Like every other newsroom in the state, the staff at Triad City Beat eagerly anticipated this year’s Republican National Convention in Charlotte, scheduled for Aug. 24-27 We’re awaiting confirmation of our credentials, making coverage plans and anticipating storylines: Will guns be allowed? Will the alt-right show up? Will the incels get their own booth?
More pertinent, though, is the question of whether we will host the convention at all, seeing as we are in the midst of a global pandemic and the state is not yet ready to green-light large gatherings of humans.
President Trump drew the line in the sand on Memorial Day. In a tweet, he straight-up said that he’d move the convention somewhere else unless Gov. Roy Cooper, the “Democrat Governor,” would not place any restrictions on any gatherings, particularly the arena where Trump would be speaking, where he insisted on “full occupancy.”
He’s talking about the Spectrum Center, which can fit more than 20,000 people.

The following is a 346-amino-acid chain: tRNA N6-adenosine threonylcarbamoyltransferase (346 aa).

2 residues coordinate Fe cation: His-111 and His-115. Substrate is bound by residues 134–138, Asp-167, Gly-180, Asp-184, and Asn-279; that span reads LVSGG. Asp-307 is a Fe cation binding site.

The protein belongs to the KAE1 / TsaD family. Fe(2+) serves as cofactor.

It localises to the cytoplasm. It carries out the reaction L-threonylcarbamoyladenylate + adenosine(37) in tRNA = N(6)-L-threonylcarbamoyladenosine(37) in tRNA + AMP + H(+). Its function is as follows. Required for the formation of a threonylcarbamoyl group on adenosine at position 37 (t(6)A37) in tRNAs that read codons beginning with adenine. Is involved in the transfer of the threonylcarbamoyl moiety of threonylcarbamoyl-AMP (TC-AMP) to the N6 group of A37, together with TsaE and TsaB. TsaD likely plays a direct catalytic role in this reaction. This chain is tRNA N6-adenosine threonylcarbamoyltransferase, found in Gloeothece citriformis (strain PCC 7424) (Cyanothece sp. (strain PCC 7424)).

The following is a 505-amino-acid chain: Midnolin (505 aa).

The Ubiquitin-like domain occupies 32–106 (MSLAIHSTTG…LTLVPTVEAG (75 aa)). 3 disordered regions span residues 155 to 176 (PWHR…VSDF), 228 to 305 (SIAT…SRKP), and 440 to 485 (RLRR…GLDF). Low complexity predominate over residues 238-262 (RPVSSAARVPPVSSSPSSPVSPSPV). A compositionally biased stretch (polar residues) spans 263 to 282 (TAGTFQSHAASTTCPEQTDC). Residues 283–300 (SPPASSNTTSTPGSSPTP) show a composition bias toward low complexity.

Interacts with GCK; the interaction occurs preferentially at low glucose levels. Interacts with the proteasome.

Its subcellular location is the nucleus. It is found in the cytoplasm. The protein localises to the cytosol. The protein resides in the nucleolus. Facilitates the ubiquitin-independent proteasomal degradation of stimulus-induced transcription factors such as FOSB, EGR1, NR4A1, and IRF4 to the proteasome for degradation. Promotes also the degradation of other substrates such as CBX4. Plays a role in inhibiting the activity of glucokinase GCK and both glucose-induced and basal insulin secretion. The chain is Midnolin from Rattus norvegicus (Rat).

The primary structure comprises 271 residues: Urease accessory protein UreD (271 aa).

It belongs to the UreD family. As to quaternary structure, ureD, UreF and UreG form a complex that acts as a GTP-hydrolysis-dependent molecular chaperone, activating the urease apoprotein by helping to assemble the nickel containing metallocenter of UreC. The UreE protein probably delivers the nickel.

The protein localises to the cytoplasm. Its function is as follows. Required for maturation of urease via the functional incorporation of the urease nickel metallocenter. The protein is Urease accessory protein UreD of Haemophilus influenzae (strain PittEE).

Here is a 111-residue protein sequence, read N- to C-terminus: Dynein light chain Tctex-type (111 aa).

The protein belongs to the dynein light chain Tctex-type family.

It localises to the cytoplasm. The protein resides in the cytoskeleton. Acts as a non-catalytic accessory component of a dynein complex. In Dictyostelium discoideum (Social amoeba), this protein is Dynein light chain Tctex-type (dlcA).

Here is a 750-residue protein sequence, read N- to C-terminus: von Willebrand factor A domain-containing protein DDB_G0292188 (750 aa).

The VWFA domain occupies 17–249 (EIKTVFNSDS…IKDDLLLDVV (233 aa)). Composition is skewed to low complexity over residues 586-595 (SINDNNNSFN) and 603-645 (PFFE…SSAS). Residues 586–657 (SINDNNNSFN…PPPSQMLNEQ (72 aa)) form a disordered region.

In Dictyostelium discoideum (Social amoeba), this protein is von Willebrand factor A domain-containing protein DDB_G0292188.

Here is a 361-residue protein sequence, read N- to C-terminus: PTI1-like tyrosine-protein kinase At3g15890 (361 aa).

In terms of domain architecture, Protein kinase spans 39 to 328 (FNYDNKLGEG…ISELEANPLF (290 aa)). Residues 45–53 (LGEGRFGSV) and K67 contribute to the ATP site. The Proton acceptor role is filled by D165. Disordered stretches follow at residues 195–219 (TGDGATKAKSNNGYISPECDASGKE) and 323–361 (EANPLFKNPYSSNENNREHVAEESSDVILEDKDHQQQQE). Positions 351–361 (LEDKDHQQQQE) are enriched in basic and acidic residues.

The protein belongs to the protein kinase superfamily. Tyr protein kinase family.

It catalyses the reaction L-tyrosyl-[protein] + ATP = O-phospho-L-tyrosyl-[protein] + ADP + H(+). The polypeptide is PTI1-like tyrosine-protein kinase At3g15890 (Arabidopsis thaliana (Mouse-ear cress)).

And even though our staff, to a one, is prepared to mask up and enter that seething hive of hostility towards our profession, we’re totally okay if the governor calls Trump’s bluff.
Because that’s what it is.
It’s much easier to go ahead with the plans already laid in Charlotte than to plan a presidential convention on the fly, during a pandemic, in a location to be determined, no matter the occupancy of the arena.
And that brings up another matter: Who even wants this thing? Sure, governors of Florida and Georgia have already volunteered, but Atlanta and Miami are likely out. Texas is in the mix, but not Austin. And maybe Arizona, where Trump could still possibly lose.
But even the reddest of cities might not be all that enthusiastic at the prospect of welcoming 40,000 Republicans over just a few days, packing arenas, negotiating gun laws, refusing to wear masks and, one presumes, complaining about the service and leaving lousy tips.
Trump has given Cooper one week to come to heel on this. We’d hate to miss the convention, but the story might be more entertaining if Cooper stands his ground.
Join the First Amendment Society, a membership that goes directly to funding TCB‘s newsroom.
We believe that reporting can save the world.
The TCB First Amendment Society recognizes the vital role of a free, unfettered press with a bundling of local experiences designed to build community, and unique engagements with our newsroom that will help you understand, and shape, local journalism’s critical role in uplifting the people in our cities.
All revenue goes directly into the newsroom as reporters’ salaries and freelance commissions.